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Looking Back: Bob Dylan's Disastrous 1966 Interview in Sweden

Stuck inside of Stockholm

Bob Dylan
Jan Persson/Redferns
January 21, 1999

In 1966, Swedish Radio journalist Klas Burling interviewed Bob Dylan in a Stockholm hotel room. Dylan – in the midst of the tour that would produce the recent Live 1966 – The "Royal Albert Hall" Concert – played Burling acetates of his upcoming album, Blonde on Blonde. The singer had been through a rough night, and as Burling remembers, "He was totally out of it. When he took his shades off, his eyes were like raisins. It was the worst interview of my life."

Very nice to see you in Stockholm. Could you explain a bit more about yourself and your kind of songs? What do you think of the protest-song type?
Um . . . er . . . God. No, I'm not going to sit here and do that. I've been up all night, I've taken some pills, and I've eaten bad food, and I've read the wrong things, and I've been out for 100-mph car rides, and let's not sit here and talk about myself as a protest singer.

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"The Times They Are A-Changin'" – that was supposed to be a protest song, no?
Oh, God, how long ago was that?

A year ago.
Well, c'mon, a year ago? I'm not trying to be a bad fellow or anything, but I'd be a liar or a fool to go along with all this business. I just can't help it if you're a year behind, you know.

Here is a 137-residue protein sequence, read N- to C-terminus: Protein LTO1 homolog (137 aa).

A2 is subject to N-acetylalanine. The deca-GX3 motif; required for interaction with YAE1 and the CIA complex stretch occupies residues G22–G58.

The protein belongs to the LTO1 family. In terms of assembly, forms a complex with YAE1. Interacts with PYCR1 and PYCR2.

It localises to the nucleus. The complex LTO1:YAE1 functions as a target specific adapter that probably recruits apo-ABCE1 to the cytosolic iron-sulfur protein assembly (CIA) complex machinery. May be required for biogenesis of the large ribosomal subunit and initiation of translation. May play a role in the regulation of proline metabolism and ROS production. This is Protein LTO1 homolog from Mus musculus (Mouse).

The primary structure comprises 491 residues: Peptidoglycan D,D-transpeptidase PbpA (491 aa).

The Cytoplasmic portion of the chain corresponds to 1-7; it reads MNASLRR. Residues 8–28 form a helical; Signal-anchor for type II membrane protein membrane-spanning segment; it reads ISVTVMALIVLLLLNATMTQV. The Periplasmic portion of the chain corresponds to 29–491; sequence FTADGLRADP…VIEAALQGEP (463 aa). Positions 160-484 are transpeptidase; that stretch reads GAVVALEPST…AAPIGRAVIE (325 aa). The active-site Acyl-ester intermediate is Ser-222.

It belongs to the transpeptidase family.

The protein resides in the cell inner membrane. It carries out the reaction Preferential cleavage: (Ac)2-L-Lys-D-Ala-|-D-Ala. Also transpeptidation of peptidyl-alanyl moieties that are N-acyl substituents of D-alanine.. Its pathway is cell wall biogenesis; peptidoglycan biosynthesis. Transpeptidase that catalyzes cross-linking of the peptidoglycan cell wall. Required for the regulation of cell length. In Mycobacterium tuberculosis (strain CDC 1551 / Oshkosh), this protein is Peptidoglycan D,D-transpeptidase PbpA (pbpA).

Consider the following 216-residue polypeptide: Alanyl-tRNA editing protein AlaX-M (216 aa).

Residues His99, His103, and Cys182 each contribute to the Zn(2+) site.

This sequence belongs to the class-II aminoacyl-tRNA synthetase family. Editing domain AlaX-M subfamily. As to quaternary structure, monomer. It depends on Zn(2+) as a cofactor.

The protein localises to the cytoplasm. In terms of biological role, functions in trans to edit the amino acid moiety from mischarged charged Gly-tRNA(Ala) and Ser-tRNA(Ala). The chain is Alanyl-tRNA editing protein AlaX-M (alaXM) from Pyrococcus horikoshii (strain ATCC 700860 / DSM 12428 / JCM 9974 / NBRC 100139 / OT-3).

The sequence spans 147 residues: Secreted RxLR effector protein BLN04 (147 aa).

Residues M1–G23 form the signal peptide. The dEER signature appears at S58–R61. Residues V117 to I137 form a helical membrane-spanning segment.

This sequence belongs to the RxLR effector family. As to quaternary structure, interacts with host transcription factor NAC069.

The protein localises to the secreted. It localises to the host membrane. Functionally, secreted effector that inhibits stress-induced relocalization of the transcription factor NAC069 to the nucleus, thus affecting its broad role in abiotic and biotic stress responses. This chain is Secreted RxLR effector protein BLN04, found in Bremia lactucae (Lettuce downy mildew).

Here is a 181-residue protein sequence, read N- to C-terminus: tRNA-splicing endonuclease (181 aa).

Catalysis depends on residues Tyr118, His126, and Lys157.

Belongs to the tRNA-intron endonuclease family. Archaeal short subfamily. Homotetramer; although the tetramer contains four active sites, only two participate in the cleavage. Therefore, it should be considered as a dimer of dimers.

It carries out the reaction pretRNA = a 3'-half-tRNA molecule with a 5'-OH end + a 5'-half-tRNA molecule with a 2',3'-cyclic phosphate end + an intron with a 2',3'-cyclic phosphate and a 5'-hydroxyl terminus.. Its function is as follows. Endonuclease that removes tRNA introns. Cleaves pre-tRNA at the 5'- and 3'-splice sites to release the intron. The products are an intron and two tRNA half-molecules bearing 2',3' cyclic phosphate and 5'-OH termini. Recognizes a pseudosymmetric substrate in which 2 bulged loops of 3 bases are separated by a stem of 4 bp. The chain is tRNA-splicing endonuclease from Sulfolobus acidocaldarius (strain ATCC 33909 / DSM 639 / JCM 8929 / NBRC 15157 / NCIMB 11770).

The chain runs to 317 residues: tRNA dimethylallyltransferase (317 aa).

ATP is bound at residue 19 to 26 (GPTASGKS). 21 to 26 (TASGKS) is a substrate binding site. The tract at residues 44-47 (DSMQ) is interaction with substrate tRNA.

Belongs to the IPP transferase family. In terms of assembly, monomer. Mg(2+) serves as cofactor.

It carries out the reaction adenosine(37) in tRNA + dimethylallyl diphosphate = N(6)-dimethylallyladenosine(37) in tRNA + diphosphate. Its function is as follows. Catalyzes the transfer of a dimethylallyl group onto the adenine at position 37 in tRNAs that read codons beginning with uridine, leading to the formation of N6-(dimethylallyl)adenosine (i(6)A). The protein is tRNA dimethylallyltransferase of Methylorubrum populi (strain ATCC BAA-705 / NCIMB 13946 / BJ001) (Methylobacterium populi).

Are you a poet? A singer? Or do you write poems and then put music to them?
No. I don't know. It's so silly. You wouldn't ask these questions of a carpenter, would you?

It wouldn't be interesting the same way.
It's interesting to me; it should be just as interesting to you. What do you think Mozart would say if you asked him these questions? "Tell me, Mr. Mozart, er..."

Well, I wouldn't interview him.
Well, how come you do it to me?

Because I'm interested in your records, and Swedish audiences are, also.
Well, I'm interested in the Swedish audiences, too, but I'm sure they don't want to know all these dumb things. Swedish people are smarter than that.

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You know many Swedes?
I know plenty. I happen to be a Swede myself.

Shall we listen to a song?
You can try. This one happens to be a protest song. This specific one, "Rainy Day Women," happens to deal with a minority of cripples and Orientals and the world in which they live. It's sort of a Mexican kind of thing – very protesty. One of the protestiest things of all things I've ever protested against in the protest years.

This story is from the January 21st, 1999 issue of Rolling Stone.


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Song Stories

“Try a Little Tenderness”

Otis Redding | 1966

This pop standard had been previously recorded by dozens of artists, including by Bing Crosby 33 years before Otis Redding, who usually wrote his own songs, cut it. It was actually Sam Cooke’s 1964 take, which Redding’s manager played for Otis, that inspired the initially reluctant singer to take on the song. Isaac Hayes, then working as Stax Records’ in-house producer, handled the arrangement, and Booker T. and the MG’s were the backing band. Redding’s soulful version begins quite slowly and tenderly itself before mounting into a rousing, almost religious “You’ve gotta hold her, squeeze her …” climax. “I did that damn song you told me to do,” Redding told his manager. “It’s a brand new song now.”

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